I'm not the same person I was yesterday.
I'll never be the same person again.
And I'm glad for it.
What happened to change me? I took a dip in the well of souls crossed with a hot tub. This is the way Bruce Bickford describes the pulsing hole in the ground that disgorges living clay - source of endless "chimeras and werewolves" - which is the beating heart of his film Prometheus' Garden.
Being a rabid fan of Bruce's iconoclastic work, I had seen plenty of his animation before.... I bought an overpriced and poorly-dubbed (and re-dubbed) VHS bootleg of The Amazing Mister Bickford off eBay a few years ago, when that was the only way to see his work, and from that moment I was hooked. I also regularly scour YouTube and the net in general for any clips or news about this reclusive independent animator, and from time to time things would show up.
Then along came Monster Road - the stupendously, colossally mindblowing documentary on him by Brett Ingram. It included more of the tantalizing clips, but even more fascinating, it put the work into perspective with a fascinating look into Bruce's life and relationship with his father and 3 bullying brothers. I won't go into detail on that here..... suffice to say it's as good as Crumb, the documentary on famous underground comix artist Robert Crumb - another tortured artist who made his name by delving into the depths of his own mind and hauling out the contents kicking and screaming to serve them up to the amazement and shock of a stunned world on a bloody steaming platter.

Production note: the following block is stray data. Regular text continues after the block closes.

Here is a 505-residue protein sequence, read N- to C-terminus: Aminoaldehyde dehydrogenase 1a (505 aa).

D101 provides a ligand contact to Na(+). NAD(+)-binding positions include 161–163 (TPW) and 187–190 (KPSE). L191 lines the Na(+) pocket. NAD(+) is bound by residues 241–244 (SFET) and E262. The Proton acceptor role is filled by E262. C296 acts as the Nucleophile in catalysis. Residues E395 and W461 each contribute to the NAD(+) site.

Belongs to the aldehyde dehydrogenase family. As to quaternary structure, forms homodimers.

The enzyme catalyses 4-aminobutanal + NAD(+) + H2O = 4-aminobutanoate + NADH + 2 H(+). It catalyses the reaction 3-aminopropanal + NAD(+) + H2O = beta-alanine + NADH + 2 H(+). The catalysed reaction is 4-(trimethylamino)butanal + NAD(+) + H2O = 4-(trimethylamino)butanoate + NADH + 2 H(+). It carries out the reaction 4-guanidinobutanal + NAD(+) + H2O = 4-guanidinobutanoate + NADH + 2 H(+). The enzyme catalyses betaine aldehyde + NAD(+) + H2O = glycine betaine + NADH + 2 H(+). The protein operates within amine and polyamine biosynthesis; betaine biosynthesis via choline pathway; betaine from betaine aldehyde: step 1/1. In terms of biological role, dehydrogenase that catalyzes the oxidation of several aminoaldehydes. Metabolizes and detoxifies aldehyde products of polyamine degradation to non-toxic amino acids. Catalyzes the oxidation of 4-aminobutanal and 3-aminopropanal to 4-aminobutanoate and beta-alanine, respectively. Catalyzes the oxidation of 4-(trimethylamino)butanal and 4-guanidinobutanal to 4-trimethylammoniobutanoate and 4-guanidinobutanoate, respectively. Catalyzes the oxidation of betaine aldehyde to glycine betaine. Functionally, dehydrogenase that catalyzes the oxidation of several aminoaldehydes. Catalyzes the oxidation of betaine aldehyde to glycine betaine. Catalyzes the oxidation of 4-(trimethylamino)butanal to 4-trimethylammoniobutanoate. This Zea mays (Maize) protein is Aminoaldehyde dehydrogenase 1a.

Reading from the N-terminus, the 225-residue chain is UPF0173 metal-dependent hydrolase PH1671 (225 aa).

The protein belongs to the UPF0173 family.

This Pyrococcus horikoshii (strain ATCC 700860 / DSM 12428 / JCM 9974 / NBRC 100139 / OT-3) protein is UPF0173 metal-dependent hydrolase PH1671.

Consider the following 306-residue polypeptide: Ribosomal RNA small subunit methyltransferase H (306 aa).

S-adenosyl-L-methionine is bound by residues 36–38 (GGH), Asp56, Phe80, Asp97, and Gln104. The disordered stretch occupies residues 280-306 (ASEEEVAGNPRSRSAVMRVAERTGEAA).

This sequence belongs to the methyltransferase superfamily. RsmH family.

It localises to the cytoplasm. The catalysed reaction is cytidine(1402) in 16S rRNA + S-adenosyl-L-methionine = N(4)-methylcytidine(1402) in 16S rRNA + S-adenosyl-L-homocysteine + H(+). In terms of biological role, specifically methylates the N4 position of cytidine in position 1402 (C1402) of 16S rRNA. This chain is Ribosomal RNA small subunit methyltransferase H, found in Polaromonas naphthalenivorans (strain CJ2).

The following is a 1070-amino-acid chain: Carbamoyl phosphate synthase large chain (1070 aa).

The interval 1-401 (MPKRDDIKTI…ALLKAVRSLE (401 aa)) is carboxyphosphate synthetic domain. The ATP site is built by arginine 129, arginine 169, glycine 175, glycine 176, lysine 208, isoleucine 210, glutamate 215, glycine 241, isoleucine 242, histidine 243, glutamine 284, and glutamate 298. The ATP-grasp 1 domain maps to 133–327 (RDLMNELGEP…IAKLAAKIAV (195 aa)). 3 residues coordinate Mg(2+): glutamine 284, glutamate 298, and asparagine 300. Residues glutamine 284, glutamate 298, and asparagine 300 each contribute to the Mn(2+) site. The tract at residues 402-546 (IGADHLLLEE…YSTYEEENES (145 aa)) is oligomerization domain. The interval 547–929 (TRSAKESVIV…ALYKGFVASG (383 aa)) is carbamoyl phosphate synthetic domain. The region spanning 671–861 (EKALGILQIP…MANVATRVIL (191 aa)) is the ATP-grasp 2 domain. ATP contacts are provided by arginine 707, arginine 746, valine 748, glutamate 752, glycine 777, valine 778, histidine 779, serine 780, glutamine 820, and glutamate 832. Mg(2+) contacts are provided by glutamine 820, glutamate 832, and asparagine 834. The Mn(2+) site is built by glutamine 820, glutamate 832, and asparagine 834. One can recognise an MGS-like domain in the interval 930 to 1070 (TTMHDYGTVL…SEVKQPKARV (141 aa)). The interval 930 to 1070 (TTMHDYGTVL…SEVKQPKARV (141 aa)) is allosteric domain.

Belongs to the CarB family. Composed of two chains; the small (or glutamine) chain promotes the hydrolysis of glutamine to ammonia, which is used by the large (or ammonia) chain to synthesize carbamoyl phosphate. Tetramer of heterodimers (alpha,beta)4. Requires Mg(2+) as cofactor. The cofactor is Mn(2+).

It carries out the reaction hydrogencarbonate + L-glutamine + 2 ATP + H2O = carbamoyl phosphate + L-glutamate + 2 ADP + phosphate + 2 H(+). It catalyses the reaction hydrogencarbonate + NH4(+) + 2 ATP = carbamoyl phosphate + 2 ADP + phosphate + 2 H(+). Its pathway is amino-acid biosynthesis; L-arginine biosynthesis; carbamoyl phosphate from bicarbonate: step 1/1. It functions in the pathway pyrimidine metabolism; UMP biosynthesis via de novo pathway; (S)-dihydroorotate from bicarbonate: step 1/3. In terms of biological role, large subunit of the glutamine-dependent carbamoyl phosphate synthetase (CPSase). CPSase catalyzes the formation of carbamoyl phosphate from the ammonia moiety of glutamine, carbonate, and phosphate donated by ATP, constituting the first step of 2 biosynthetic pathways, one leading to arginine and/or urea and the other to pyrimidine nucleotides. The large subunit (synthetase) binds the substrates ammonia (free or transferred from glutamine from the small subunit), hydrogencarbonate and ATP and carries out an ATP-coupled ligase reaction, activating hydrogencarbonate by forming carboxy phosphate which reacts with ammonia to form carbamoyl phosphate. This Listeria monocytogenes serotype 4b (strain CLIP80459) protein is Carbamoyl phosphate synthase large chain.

How to describe the experience of seeing this film? Well, first and foremost, it's not what you'd expect. Not if you expect a coherent story that is. And to be completely honest, I did sort of hope, even after seeing how purely stream-of-consciousness Bruce's work is, that there would be some sense of coherency.... at least a somewhat decipherable story. Instead it's just like the clips I've seen.... mind-warping, intense, beautiful - often staggeringly so - and completely incomprehensible. Well, there is a main character of sorts..... his name is Gus Reeves and he serves as a sort of stand-in for Bruce. But you wouldn't know his name if you didn't listen to the director's commentary or hadn't already seen it somewhere like on the Brucebickford.com site. In fact you wouldn't even realize he's the main character for a while, till you notice that he's in a lot of the scenes, and he always seems to be escaping the horrible tortures befalling everybody else.